Playing With Fabric: Draping on a Dress Form

Posted by on Sep 12, 2013 in Sewing | Comments


Fashion designers sometimes use a technique called draping when designing and sewing garments. Basically, it involves draping fabric around a dress form and pinning it into the desired shape.

Today, we’ll share the 7 basic steps for draping on a dress form.

To really master draping and other dressmaking basics, enroll in the Craftsy courses Fashion Draping and Fashion Draping: Bias Design, taught by designer Paul Gallo.

Dress Form Draped with Striped Skirt in a Sewing Studio

Photo via Craftsy instructor Paul Gallo

1. Prep your dress form.

Make sure the measurements are accurate. If you haven’t already, mark the center line of the dress form with tape. This will help you keep your draping even across the body. If you already have an idea of the lines of your garment, such as the shape of the neckline, you can add those with tape, as well. This helps keep your draping on track.

Haven’t yet bought your dress form? See these tips for purchasing a dress form.

2. Work from a sketch or photograph.

You should have a design idea in mind when you get to the dress form. A sketch or reference photograph will give you an idea of how you need to manipulate the fabric. Of course, you can also just play with the fabric and use its behavior as the basis of your design, but less experienced designers will be less frustrated when they have something to work off of.

3. Start with muslin.

You might want to start with fitting muslin to avoid wasting good fabric, but keep in mind that different types and weights of fabric behave very differently when draped, so choose a muslin weight that is close to the weight of your fabric.

4. Create your foundation piece and pin it to your dress form.

Most fabrics will require a foundation piece of some sort to support the weight of the fabric. You can skip this step if you’re working with a very sturdy fabric. If your main fabric is sheer, be sure to choose a fabric that’s close to your skin tone or one that matches the main fabric if you don’t want to see the foundation fabric when the garment is worn.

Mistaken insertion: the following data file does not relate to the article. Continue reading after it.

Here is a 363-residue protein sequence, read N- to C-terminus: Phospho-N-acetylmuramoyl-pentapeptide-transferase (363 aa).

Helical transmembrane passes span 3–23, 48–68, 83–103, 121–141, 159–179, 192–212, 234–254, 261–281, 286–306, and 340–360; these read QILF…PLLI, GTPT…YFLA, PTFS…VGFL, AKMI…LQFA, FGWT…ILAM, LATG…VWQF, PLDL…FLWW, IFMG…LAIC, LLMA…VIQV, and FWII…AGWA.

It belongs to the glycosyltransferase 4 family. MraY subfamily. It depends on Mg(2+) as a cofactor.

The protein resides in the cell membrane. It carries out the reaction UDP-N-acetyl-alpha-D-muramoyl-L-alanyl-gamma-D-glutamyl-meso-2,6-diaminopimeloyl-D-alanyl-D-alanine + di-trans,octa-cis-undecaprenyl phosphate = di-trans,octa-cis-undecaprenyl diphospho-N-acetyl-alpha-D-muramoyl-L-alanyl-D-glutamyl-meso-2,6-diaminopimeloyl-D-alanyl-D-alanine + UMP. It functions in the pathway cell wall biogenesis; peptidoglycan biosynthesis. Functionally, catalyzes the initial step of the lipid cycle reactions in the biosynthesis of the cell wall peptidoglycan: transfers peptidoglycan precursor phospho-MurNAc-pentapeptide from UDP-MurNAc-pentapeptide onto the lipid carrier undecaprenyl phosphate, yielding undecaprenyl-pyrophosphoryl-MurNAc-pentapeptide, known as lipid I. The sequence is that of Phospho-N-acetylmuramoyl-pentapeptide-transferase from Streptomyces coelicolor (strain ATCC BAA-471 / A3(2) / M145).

The foundation piece should be fitted to the dress form. (If you’ve constructed a bodice sloper based on your measurements, that’s an excellent place to start!) If you have a basic idea of the design details you want to include (such as a sweetheart neckline or off-the-shoulder sleeves), be sure the foundation piece reflects that, since it will make Step 5 much easier.

5. Start pinning!

Make sure you have enough fabric to cover the area. You can always cut the extra off later. Draping is usually done in sections: front bodice, back bodice, front skirt, back skirt. Choose a spot where the folds are most prevalent and begin there. Your sketch or photograph will come in handy at this point.

Trial and error coupled with patience is the name of the game. If you find yourself getting frustrated, take a step back and walk away for a bit. Use chalk to mark any additional seam lines or darts.

6. Baste the fabric to the foundation piece.

Once you’re satisfied with the draping, use a contrasting color thread to baste the fabric to the foundation piece (or to itself if you’re not using a foundation piece). Go slowly so you won’t miss any folds in the process. This will allow you to remove the pins without undoing all of your hard work.

7. Trim off any excess fabric and continue constructing your garment.

The raw edges of your draping should be hidden in the seams. At this point, you can remove your basting stitches.

Are you just starting to sew your own clothes? Enroll in the brand new Craftsy class Sew Ready: Garment Basics with Brett Bara, who will teach you how to turn a basic pattern into a stylish pencil skirt!

Do you have any tips for draping fabric? Please share in the comments!

Comments

  1. Yoel says:

    Very interesting! Lately, we have gotten a huge amount of questions about whether our professional dressforms (http://theshopcompany.com/dress-forms/professional.html) can be used for ‘draping’ and we honestly had no idea what that meant (they work perfectly for draping, by the way)

  2. Hunny13 says:

    I don’t understand Step 4. Is the foundation piece fitted to the dress form or a replica of the completed muslin? Doesn’t it get in the way of draping the style you are attempting to create?

    1. Julia says:

      The foundation piece is fitted to the dress form. It’s basically just an under-layer to support the weight of the fabric you are draping on top.

  3. Debbie Ericson says:

    When I was in couture sewing classes, draping was my favorite form of designing because the creative process kept growing the more I patiently stayed with the process. Best to use stretch fabric in your favorite colored non-matching print, like a floral, to not become discouraged. I luv my dress form.

  4. I have heard you can make your own dress form. Where can I find this information? Jewel